I love Mary's writing and really looked forward to reading this book to get a glimpse into the woman who writes such fantastic Christian Fiction."The Celts define a thin place as a place where heaven and the physical world collide, one of those serendipitous territories where eternity and the mundane meet. Thin describes the membrane between the two worlds, like a piece of vellum, where we see a hold glimpse of the eternal-not in digital clarity, but clear enough to discern what lies beyond.Thin places are snatches of holy ground, tucked into the corners of our world, where, if we pay very close attention, we might just catch a glimpse of eternity." That is one of the opening paragraphs in the introduction and it sums up the whole of the book. It is also one of the most beautiful couple of sentences I have ever read.Such a fantastic work for healing AND for people who struggle with the "not good enough's", perfectionism, guilt and shame. (and not necessarily as a result of sex abuse) Several stories that could have had the foot note "me too!"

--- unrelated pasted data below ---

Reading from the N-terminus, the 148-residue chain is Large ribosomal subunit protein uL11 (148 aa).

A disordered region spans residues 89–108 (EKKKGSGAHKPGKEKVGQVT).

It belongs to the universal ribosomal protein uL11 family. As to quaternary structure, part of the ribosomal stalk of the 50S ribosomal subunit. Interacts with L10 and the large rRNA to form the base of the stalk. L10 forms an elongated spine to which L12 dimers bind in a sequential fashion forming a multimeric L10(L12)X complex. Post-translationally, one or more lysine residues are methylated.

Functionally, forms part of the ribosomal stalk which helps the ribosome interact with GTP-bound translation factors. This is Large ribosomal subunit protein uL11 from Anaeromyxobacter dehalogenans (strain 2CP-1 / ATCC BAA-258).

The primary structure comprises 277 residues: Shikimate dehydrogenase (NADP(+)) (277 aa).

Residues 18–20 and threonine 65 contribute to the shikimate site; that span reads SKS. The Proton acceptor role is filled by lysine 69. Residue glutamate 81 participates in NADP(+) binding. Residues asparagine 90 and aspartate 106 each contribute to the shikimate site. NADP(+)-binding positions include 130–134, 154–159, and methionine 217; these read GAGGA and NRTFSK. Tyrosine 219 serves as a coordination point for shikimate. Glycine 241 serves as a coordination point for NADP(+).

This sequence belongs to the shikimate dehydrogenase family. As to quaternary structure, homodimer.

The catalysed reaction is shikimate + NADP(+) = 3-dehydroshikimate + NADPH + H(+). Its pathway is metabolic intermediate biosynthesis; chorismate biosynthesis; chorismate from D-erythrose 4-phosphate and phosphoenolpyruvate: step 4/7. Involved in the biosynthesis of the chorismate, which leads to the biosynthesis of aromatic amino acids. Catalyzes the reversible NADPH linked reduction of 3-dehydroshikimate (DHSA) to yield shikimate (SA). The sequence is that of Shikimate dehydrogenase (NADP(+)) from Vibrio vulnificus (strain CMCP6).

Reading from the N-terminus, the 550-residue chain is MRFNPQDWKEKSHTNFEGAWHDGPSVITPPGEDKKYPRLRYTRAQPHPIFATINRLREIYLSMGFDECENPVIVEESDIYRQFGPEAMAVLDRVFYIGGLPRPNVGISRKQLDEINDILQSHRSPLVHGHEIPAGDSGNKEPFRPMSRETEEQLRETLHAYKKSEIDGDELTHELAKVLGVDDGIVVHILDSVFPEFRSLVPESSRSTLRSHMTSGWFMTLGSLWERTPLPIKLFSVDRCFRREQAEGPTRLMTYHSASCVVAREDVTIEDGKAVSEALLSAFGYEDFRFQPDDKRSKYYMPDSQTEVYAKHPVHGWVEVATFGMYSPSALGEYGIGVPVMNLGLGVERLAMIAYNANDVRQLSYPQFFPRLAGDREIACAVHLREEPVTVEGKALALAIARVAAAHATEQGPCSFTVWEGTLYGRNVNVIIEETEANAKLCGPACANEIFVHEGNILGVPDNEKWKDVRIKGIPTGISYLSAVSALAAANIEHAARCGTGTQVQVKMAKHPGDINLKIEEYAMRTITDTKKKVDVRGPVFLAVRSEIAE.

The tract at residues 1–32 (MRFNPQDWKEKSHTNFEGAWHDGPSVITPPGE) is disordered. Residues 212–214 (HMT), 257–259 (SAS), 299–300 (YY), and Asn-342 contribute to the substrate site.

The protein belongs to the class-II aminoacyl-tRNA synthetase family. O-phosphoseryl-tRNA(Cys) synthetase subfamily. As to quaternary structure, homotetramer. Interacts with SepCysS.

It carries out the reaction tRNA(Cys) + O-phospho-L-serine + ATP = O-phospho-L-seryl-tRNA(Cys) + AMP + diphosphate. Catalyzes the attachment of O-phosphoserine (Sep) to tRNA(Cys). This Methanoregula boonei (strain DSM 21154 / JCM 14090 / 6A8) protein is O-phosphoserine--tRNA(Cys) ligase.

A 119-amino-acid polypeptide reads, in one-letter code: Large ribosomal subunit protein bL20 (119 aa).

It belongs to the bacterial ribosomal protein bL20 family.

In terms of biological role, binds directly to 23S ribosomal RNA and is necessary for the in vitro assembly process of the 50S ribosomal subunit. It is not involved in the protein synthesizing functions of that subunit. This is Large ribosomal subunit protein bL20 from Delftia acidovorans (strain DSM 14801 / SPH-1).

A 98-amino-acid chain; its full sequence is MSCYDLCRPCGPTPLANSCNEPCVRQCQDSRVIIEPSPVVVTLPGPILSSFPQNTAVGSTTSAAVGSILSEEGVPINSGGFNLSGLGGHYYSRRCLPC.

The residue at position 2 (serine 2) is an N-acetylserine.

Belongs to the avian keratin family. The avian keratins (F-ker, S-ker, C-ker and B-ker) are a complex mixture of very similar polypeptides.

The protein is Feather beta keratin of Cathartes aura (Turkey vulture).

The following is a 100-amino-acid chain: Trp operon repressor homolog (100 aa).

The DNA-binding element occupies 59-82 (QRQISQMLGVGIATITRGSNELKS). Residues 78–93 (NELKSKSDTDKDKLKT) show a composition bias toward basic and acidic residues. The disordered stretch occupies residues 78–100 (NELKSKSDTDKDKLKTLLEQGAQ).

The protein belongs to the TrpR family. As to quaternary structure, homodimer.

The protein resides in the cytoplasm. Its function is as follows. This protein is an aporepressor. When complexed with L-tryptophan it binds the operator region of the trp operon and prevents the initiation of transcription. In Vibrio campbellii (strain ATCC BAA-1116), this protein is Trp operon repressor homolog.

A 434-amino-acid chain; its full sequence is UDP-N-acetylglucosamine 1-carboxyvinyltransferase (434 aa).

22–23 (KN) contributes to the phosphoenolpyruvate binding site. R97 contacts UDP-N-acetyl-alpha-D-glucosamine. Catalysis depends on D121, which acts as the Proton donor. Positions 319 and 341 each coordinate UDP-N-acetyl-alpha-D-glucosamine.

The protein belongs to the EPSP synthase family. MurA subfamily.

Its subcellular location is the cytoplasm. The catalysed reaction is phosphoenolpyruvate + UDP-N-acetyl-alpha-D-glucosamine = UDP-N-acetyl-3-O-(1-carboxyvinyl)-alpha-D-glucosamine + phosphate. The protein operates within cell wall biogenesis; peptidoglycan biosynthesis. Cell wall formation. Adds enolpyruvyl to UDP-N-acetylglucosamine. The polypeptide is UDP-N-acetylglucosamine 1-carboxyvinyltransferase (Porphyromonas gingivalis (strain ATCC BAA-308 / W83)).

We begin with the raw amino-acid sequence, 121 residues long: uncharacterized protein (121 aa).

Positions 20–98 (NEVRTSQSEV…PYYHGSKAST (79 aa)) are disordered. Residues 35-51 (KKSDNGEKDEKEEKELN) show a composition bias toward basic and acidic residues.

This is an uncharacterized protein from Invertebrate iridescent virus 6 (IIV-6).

• Nikole Hahn
    2019-01-04 08:05